Haiti braces for Tomas
Haiti is bracing for an expected battering from the storm Tomas.
On its current track, the storm which has regained strength, was expected to pass over southern and northwest areas of Haiti before heading towards the Turks and Caicos Islands.
Jamaica and Cuba were also preparing for storm conditions.
Aid agencies fear the cholera outbreak in Haiti could worsen, if heavy rains associated with the storm hit the country.
One NGO - Vwa Ayiti(Voice of Haiti) has been assisting with moving people to safer areas from their remote villages in the south of the country.
Spokesman Fritz Pierre says they need all the help they can get.
Meanwhile, the United Nations children's programme, Unicef, says it is rushing to ensure adequate emergency supplies to Haiti in preparation for the storm.
The organisation says its positioning of emergency supplies forms part of its ongoing efforts to support the government of Haiti's response to the recent cholera outbreak.
Unicef is among the agencies expressing concern that the work done to contain the disease could be threatened if the storm brings inland flooding.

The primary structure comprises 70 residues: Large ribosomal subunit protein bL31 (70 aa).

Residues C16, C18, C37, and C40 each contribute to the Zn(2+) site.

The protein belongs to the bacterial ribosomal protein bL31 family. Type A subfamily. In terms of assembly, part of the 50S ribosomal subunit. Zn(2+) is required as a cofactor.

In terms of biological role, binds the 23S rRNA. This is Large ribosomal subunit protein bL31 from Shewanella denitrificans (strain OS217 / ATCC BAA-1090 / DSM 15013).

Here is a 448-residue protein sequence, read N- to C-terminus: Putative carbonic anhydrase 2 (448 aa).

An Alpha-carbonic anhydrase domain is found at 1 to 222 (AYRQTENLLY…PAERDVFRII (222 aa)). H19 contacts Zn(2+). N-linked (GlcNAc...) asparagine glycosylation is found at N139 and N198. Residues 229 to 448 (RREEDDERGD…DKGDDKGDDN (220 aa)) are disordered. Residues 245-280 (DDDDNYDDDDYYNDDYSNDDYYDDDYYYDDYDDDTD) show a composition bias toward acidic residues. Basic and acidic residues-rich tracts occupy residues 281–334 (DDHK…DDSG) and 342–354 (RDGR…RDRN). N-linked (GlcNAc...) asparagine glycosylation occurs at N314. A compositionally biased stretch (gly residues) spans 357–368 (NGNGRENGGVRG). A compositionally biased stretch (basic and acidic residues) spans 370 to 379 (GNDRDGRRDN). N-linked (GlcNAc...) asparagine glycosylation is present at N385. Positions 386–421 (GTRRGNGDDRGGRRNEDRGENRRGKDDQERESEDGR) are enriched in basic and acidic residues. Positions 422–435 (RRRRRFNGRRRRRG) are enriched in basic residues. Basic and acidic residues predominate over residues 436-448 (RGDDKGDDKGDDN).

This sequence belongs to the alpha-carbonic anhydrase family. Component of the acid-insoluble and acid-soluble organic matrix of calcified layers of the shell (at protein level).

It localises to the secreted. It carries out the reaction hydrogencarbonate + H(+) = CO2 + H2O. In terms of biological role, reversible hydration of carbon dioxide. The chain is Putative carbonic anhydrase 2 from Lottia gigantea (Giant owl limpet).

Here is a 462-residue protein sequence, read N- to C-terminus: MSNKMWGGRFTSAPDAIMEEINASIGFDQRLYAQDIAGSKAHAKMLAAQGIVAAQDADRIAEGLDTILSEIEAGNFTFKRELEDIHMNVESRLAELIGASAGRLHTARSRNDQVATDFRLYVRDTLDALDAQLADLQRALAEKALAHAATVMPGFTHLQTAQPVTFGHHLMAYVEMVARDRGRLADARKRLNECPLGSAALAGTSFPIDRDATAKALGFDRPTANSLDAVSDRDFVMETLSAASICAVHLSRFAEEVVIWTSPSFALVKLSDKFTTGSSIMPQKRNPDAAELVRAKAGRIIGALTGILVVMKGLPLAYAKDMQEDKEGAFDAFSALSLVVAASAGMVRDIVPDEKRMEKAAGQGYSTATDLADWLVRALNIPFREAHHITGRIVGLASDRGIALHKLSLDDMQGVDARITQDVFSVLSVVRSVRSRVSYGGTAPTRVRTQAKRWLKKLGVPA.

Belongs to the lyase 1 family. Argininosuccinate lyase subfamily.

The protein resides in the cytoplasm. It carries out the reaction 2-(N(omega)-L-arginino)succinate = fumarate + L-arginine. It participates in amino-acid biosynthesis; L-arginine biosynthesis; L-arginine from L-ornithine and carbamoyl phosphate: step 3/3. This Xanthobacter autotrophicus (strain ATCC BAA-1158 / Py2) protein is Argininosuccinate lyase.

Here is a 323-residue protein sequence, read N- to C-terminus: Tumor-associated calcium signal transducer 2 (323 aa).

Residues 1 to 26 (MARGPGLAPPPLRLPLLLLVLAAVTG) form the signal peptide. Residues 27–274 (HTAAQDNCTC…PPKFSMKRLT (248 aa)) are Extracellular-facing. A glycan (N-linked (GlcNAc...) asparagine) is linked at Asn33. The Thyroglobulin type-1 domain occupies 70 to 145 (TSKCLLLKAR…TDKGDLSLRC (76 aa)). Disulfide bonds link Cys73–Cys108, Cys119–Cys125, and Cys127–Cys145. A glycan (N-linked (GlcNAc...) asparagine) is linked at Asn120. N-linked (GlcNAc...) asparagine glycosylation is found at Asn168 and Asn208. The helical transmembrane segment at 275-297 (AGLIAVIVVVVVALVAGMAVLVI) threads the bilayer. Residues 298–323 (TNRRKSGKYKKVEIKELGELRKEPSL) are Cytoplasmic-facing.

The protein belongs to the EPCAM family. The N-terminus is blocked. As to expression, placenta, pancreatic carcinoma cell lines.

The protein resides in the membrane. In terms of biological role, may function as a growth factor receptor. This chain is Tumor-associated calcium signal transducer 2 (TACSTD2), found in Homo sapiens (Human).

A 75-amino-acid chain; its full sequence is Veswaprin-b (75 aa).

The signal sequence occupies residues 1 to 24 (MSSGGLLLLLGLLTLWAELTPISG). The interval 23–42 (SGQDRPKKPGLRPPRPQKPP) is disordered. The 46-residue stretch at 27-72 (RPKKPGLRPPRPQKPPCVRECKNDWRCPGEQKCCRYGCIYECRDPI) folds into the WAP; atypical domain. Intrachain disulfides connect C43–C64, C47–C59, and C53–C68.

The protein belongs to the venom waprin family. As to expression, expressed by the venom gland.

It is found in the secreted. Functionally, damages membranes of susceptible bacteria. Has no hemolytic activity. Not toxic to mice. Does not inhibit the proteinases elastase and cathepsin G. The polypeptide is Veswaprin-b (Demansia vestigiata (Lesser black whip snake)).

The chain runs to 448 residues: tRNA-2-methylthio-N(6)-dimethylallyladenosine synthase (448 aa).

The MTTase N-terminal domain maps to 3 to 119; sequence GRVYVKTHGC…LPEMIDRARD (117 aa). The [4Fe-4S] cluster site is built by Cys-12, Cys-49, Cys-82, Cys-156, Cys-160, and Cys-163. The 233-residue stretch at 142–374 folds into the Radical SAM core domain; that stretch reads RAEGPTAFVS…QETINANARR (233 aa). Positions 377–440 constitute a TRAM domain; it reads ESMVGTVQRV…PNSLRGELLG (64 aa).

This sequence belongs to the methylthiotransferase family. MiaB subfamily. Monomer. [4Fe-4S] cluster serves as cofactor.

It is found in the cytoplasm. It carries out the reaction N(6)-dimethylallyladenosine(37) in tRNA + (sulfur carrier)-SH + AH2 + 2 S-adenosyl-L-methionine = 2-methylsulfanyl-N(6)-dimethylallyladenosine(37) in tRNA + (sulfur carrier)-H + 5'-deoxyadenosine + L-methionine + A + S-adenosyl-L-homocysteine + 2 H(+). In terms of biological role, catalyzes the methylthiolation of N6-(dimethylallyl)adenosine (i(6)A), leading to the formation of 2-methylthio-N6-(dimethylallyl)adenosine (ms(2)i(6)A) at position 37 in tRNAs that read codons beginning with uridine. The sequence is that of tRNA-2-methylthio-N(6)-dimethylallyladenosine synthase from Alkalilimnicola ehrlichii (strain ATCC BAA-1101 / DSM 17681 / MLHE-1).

Doctors warned that torrential rainfall could flood sanitary installations and contaminate drinking water.
The US National Hurricane Centre in Miami says it expects Tomas to intensify significantly.
Forecaster Eric Blake says if it continues along its current path, Tomas could start impacting on Haiti by late Thursday, and make landfall on Friday.
Cholera outbreak worsening
The number of people known to have died from a cholera epidemic in Haiti has increased markedly.
Health officials say 105 more people have died since Saturday, bringing the total to 442.
They said there had been a 40% jump in the number of new cases.
Jocelyn Pierre-Louis of the Haitian Health Ministry says almost 2,000 people have been taken to hospital with cholera infections since Saturday.
The total number of cases now stands at 6,742, according to the authorities on the island.
South Asian link
On Monday, the US Centers for Disease Control found that all the Haitian patients had the same strain of cholera, one that is most commonly found in South Asia.
The UN is investigating allegations that excrement from Nepalese peacekeepers caused the epidemic.
But Health Minister Dr Alex Larsen said it was unlikely the outbreak's origin would ever be known.
Haiti had not seen a cholera outbreak for about half a century, and initially many people were unsure of what steps to take to avoid the disease.
Doctors say poor sanitary conditions after January's earthquake made the country vulnerable to cholera, which is caused by bacteria transmitted through contaminated water or food.
Cholera causes diarrhoea and vomiting leading to severe dehydration, and can kill within 24 hours if left untreated.
It is easily treated through rehydration and antibiotics.